Supporting cross-border trade

The UK’s decision to leave the EU caught a large majority of businesses offside. Whilst uncertainty abounds, there are ways for businesses to navigate the current landscape by focussing on the things they can control, writes Aidan Gough from InterTradeIreland.

The InterTradeIreland All-Island Quarterly Business Monitor (July-September 2016) revealed that 97 per cent of businesses across the island have no plans in place to deal with a UK exit from the EU. The survey also showed that 91 per cent of cross-border traders have no experience dealing with tariffs and 80 per cent of businesses still say that TV news is their only source of information about Brexit.

For those involved in cross-border trade and export activity specifically, currency exchange rates between sterling and the Euro is now the biggest issue they face with 45 per cent reporting it as a key issue.

Against an economic backdrop that is slowing there is clearly a role for InterTradeIreland to help businesses, primarily those small businesses that are and have the potential to trade across the border, to deal with clear information gaps that are perhaps hindering their development planning.

InterTradeIreland is encouraging businesses to focus on the things that they can control, such as:

  1. Customer and supplier relationships
    Focus on developing close value-adding partnership relationships with customers or suppliers that can endure potentially destabilising changes in pricing relationships.
  2. Business planning
    Possessing a clear and concise plan for your business that identifies clear objectives, critical processes, threats and opportunities is a vital step to navigating uncertainty. Clearly this plan should be reviewed and adjusted on a regular basis.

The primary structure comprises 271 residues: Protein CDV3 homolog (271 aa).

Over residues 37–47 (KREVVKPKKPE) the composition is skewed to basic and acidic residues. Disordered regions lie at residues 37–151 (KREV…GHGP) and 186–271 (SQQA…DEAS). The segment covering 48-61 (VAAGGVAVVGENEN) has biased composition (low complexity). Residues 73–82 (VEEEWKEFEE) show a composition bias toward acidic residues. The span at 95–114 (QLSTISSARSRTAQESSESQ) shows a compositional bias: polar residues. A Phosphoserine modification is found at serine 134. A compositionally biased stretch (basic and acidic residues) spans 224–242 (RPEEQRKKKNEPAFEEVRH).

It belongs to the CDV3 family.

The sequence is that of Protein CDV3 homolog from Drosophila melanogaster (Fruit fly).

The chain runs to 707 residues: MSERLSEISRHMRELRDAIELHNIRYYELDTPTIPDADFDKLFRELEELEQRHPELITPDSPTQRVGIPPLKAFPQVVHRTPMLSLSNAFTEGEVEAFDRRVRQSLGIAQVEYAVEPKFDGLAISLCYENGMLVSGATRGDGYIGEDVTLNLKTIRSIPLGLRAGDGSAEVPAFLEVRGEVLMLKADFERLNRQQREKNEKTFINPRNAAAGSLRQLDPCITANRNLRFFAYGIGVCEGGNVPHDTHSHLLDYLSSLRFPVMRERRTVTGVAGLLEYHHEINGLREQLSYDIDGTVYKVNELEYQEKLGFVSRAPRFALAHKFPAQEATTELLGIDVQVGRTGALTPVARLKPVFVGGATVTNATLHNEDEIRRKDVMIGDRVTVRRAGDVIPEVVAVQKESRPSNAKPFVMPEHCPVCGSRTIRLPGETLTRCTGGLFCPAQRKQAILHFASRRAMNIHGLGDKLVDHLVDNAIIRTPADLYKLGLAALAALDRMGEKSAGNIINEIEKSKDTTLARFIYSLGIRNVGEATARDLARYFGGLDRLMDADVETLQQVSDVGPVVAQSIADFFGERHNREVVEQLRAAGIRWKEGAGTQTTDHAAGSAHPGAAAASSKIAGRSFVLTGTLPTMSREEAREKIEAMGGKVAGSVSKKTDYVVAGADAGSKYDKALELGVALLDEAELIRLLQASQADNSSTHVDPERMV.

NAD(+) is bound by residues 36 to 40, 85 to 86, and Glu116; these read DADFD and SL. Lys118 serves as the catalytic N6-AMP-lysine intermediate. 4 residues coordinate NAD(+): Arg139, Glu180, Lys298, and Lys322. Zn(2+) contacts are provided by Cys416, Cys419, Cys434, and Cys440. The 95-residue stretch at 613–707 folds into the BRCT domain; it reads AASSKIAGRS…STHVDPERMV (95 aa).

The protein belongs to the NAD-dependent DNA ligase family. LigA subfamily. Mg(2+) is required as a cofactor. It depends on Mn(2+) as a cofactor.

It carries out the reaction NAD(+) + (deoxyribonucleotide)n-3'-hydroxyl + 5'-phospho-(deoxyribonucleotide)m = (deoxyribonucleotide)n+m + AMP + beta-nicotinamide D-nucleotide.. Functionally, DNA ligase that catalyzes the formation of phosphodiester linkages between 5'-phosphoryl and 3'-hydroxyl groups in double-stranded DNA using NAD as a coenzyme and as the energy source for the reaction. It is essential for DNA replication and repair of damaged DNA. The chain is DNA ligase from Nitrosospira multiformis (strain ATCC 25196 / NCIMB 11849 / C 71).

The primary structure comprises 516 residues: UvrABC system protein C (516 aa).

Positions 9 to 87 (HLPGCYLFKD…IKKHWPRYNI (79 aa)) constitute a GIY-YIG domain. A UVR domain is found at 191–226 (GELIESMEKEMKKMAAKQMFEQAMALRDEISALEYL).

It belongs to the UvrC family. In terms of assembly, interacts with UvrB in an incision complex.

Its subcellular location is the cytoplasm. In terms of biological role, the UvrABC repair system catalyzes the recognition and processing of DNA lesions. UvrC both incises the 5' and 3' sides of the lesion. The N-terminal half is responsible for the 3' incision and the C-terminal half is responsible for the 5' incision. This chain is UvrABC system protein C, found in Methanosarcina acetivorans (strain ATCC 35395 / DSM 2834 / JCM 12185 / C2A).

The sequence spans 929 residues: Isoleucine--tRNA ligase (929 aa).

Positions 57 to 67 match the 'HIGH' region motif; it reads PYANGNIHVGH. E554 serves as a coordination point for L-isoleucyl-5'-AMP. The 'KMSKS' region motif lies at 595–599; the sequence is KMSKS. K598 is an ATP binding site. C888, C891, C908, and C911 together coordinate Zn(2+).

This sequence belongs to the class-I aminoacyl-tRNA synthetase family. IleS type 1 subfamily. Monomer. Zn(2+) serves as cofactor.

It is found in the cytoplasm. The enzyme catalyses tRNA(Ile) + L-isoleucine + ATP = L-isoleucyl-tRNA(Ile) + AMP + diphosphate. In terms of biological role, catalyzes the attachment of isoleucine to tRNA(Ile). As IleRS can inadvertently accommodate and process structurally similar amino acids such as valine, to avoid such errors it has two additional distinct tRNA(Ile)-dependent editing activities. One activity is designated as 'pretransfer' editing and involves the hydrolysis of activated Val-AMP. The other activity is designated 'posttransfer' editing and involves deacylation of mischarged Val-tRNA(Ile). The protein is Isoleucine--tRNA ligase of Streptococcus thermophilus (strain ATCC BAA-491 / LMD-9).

3. Innovation
    Innovation should play a key part in your business plans. Uniqueness in a product or service offering comes with a premium that can offset disadvantageous cost movement.
  4. Currency hedging
    A currency hedging plan reduces a business’s risk of losing out when the value of the market currency selling in declines relative to the company’s core operating currency. As such, hedging is a risk management strategy that protects rather than creates profits. Advice on hedging can be provided by most banks or specialised currency brokers.

For more information visit www.intertradeireland.com/brexit

 



InterTradeIreland


The Trade and Business Development
 Body


The Old Gasworks Business Park, Kilmorey Street, Newry


Co Down, BT34 2DE 


Web: intertradeireland.com


Tel: 028 3083 4100 (048 from Ireland)


InterTradeIreland Supports

Brexit briefing events
Free events for SMEs to help them prepare for new trading relationships that emerge from Brexit negotiations. The events focus on business planning, currency hedging and showcase the supports available.

Brexit readiness vouchers
These vouchers offer SMEs £1,000 worth of financial support towards professional advice in areas such as sales and marketing, tariffs, currency management, regulation, tendering, finance, taxation, and employment law.

Simple guide to cross-border business
Practical guide on everything you need to know about expanding your business into a new cross-border territory.

Export supports
Build an export business without ever leaving the island – cross-border funding and supports available up to £15,000.

Brexit factsheet
Factsheet for businesses outlining InterTradeIreland’s five key Brexit supports and includes some practical advice.

InterTradeIreland is supporting businesses to navigate the uncertain landscape and realise their growth ambitions as the terms and conditions of the UK’s new relationship with Europe – and more specifically that between Northern Ireland and Ireland – emerges.

Most importantly, we encourage businesses to continue pursuing an export growth strategy. Businesses that export, including those that trade across the border, are three times more likely to be growing.

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